The starting procedure was a mess with Reutemann being forced to start from the pits half a lap behind because of an electrical failure. Villeneuve overshot his grid position and decided to lead the field around again. When the grid arrived on the grid for the second time, Laffite's car locked up and turned sideways and so Villeneuve led half the field around again, the rest having been stopped by officials. The leaders had to then weave through the backmarkers to take up their positions. Finally the race got underway with Villeneuve taking off into the lead with Depailler holding off Scheckter to grab second. In the process the South African damaged a front wing. Further back in the field Tambay ran into the back of Lammers and was launched through the air and landed on top of Lauda's Brabham. Both cars were out.
Villeneuve thus led Depailler, Scheckter and Jarier and Andretti but it was Jarier who was on the move and he soon overtook both Scheckter and Depailler to run second. Depailler then dropped behind Scheckter and the Ferrari driver then attacked Jarier and finally on lap 27 he moved to second place. The two Ferraris were out ahead and interest centered on the battle for third with Jarier under pressure from Depailler, Andretti and Jones. The Williams driver managed to get ahead of Andretti and all three then overtook Jarier and so as the race went into its closing stages Jones was challenging Depailler. On lap 62 he got ahead, but it wasn't enough to catch Villeneuve and Scheckter, who finished 1-2. In the closing laps Depailler lost fourth gear and dropped behind Andretti, while Jarier finished sixth.
One week after Long Beach, the Race of Champions at the fast, undulating Brands Hatch circuit in southern England featured another victory for Gilles Villeneuve.
Race 5: SpainEdit
After another long break, this time for three weeks, the Spanish Grand Prix was next, at the tight and twisty Jarama circuit near the Spanish capital of Madrid, starting a trilogy of Grands Prix at tight and twisty circuits. The Spanish Grand Prix, held at theJarama for the fifth round of the World Championship. Lotus had the new 80 ready for Mario Andretti while Renault had a new RS10 and Williams had a pair of the new FW07s. McLaren had modified the M28 after a disappointing start to the year. The Kauhsen team made its first appearance with driver Gianfranco Brancatelli but the car was a long way off the pace and failed to qualify as did Arturo Merzario in his A2 and Derek Daly in his Ensign. At the front the Ligiers were back on top again with Jacques Laffite taking pole position from Patrick Depailler. Villeneuve was third quickest with Andretti fourth in the new Lotus. Jody Scheckter was fifth in his Ferrari with Niki Lauda and Nelson Piquet sixth and seventh in their improving, but untrustworthy Brabhams. Then came Carlos Reutemann in an old Lotus 79 and the top 10 was rounded off by Jean-Pierre Jabouille in the new Renault and Didier Pironi's Tyrrell.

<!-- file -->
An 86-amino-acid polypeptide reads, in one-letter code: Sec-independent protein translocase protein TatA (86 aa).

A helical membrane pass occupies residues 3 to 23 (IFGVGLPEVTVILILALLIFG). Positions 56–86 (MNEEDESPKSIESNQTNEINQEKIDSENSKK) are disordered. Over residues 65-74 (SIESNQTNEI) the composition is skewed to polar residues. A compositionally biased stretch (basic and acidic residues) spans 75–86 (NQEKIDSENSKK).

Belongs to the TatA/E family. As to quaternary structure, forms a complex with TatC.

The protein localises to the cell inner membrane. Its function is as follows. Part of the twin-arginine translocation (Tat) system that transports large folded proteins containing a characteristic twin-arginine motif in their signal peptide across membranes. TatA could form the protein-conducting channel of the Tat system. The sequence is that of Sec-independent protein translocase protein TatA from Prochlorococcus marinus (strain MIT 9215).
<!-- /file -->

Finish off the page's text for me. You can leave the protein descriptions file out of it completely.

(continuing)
At the start Depailler took the lead from Laffite while Villeneuve tried to challenge the Ligiers and dropped behind the fast-starting Reutemann. Keen to win back his place Villeneuve spun and dropped down the order. Laffite tried to find a way to pass Depailler but eventually missed a gear and blew up his engine. This left Reutemann second with Scheckter third until lap 60 when he dropped behind Lauda. The Austrian then went out with an engine failure, matching Piquet's early exit so Scheckter regained the position only to lose it a few laps later to Andretti. So Depailler won ahead of the Lotus pair of Reutemann and Andretti, while Scheckter thus had to settle for fourth place with Jarier fifth and Pironi sixth.
Race 6: BelgiumEdit
The Belgian Grand Prix at Zolder was 2 weeks after Spain, and the F1 field had grown to 28 cars with the appearance of Bruno Giacomelli in the new Alfa Romeo F1 car, the company's first official entry in the World Championship since the end of 1951. This was using the old flat-12 engines while a new car was being built for the new V12, which was being run by the Brabham team. The entry was otherwise unchanged although Tyrrell had managed to find some much-needed sponsorship from Italian domestic appliance maker Candy. Qualifying resulted in the usual story of Ligier domination with Jacques Laffite ahead of Patrick Depailler. Nelson Piquet impressed many by qualifying third in his Brabham while Alan Jones gave the first hint that the Williams FW07 was going to be a competitive car by qualifying fourth. The third row featured Mario Andretti, who had decided to use the old Lotus 79 instead of the new 80 and Gilles Villeneuve in his Ferrari. His team mate Jody Scheckter was on the fourth row, alongside Carlos Reutemann's Lotus while the top 10 was rounded off by the two Tyrrells of Jean-Pierre Jarier and Didier Pironi. Niki Lauda was 11th in his Brabham and Giacomelli was 12th in the Alfa. At the back of the grid McLaren's woes continued with Patrick Tambay failing to qualify an old M26 after John Watson destroyed the difficult M28 in testing.